Tuesday, February 16, 2010

Hudson River VFR Charting Upgrades

The FAA has released two new VFR chart insets that provide greater detail for the recently announced VFR routes along the Hudson River in the New York Class B Airspace. They can be downloaded in PDF format by going to this link and scrolling to the section labeled "New York Terminal Area and New York Helicopter Route Charts" (or you can just click on the images below - that should take you to the full sized PDF's).

It's my understanding that these "new and improved" insets will be printed on the back of the next edition of the New York Terminal Area Chart. They are substantial improvements over the charting that was provided (presumably after hurried preparation) with the last edition.

The first of these shows the VFR corridor within the Special Flight Rules Area (SFRA), the "I-don't-wanna-talk-to-nobody" route. It renders the route as shown on the reverse of the current edition, with increased detail.

I found it interesting to note that when the SFRA guidance was first published, the mandatory reporting point between the Intrepid and the Statue of Liberty was the Goldman Sachs Tower. Now, that point has morphed into "Clock" - the "Colgate Clock" on the New Jersey shore adjacent to the Goldman Sachs building. (The relatively small clock is at lower left in the adjoining photo. The Really Big building is the Goldman Sachs Tower.) Might it be that the recent notoriety of Goldman Sachs, the investment bank, has made the FAA nervous about incorporating Goldman Sachs, the landmark, into its procedure?

It's nice to see that there is now graphical guidance for the Skyline Route, for transiting the Class B directly above the SFRA under the positive control of the KLGA and KEWR towers. It's a nice, clean routing and I look forward to using it.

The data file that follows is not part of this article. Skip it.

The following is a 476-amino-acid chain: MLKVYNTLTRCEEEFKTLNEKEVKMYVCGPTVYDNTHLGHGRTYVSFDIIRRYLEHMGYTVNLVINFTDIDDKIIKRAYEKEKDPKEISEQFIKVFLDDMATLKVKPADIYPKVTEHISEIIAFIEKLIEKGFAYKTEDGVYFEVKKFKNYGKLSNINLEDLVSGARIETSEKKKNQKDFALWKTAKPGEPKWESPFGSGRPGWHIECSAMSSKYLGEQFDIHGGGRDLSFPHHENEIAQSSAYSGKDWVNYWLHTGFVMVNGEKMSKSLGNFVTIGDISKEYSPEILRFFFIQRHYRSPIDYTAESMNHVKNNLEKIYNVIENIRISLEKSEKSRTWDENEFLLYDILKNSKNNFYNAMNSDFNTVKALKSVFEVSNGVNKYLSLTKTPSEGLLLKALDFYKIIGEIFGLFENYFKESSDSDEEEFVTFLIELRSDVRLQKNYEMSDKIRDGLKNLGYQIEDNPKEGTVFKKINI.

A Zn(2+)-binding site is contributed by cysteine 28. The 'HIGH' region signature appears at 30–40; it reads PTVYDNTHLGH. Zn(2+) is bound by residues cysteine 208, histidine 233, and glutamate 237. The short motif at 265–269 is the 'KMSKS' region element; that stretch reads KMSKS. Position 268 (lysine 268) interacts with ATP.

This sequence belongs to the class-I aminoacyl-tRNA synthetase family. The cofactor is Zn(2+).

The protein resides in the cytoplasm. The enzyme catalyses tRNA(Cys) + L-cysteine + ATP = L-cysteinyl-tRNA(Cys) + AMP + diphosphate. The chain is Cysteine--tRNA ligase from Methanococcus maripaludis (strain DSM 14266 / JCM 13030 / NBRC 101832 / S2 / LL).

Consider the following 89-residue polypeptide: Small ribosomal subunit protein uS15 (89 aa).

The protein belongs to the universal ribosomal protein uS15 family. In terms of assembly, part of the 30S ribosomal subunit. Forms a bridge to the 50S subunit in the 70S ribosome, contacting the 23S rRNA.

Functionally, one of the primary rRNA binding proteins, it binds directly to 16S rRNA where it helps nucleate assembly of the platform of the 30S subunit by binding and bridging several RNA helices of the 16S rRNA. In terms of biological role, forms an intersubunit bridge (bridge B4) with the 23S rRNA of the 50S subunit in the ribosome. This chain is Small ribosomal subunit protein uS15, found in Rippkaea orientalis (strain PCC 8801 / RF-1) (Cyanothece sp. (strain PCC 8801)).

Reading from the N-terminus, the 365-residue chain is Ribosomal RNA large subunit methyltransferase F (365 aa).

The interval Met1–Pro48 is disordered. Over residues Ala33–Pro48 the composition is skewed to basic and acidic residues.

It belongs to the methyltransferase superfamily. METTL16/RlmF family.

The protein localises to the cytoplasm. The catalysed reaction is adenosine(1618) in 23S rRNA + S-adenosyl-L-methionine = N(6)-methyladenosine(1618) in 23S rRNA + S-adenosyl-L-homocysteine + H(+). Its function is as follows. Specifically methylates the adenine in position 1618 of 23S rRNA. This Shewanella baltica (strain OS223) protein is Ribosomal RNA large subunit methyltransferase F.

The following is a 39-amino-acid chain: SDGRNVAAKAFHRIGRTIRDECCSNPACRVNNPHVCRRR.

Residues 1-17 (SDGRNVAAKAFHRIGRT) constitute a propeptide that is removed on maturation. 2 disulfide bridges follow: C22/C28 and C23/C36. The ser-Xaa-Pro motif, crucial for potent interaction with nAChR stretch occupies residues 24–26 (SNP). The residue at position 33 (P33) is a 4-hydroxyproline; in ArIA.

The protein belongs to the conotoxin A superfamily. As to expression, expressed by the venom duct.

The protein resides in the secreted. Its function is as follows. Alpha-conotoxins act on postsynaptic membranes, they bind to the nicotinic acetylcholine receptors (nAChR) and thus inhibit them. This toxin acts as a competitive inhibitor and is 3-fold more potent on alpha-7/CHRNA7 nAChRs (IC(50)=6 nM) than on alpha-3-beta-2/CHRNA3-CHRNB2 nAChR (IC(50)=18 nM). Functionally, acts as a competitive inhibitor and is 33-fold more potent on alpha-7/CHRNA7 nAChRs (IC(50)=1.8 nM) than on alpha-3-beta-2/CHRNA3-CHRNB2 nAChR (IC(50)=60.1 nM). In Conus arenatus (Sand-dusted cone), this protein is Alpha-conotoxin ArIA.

Of course, these insets are part of the continuing response to last summer's mid-air collision between a transient Piper Saratoga and a local sightseeing helicopter. I've commented on that tragic mishap before, here, and here, and here, and here. They say the the Federal Air Regulations are written in blood. These changes to the charting are part of the re-writing due to the reverberations from that tragedy...and I suspect that there's more to come.


Keith Smith said...

I received an email announcement about this from the FAASafety team and decided to look at the new charts. I noticed the 'Clock' reference and sent an email to the contact address in the notification that I received. The FAASafety course on the Hudson River operations still references the Goldman Sachs building. We'll see if they respond.

Frank Van Haste said...

Hi, Keith! Please pass the word, when and if you get a response. Presumably they'll update the course to change the reference.

I find the whole thing pretty amusing. I guess the building is a better landmark than the clock (bigger, and all) but the clock is OK, and I wouldn't want the FAA brass to be all nervous about having to explain to some Senate committee why they were giving free publicity to G-S.

Thanks for stopping by,


Anonymous said...

The clock is well known. Being a New Yorker, this clock has been a landmark much longer than the GS building. Honestly, prior to the training, I had no idea what the name of the big building was next to the clock. I prefer reporting 'the clock' as it is more concise and to me is more visiable at night.


Anonymous said...

Hi Frank,

Regarding the tower/clock switch, it seems Goldman-Sachs was very concerned about their tower being charted so prominently. They were concerned someone would read the chart and get the idea to use the building for a target.

G-S complained, and the chart was changed.

Frank Van Haste said...

Dear Anon:

That's very credible! Thanks for the input.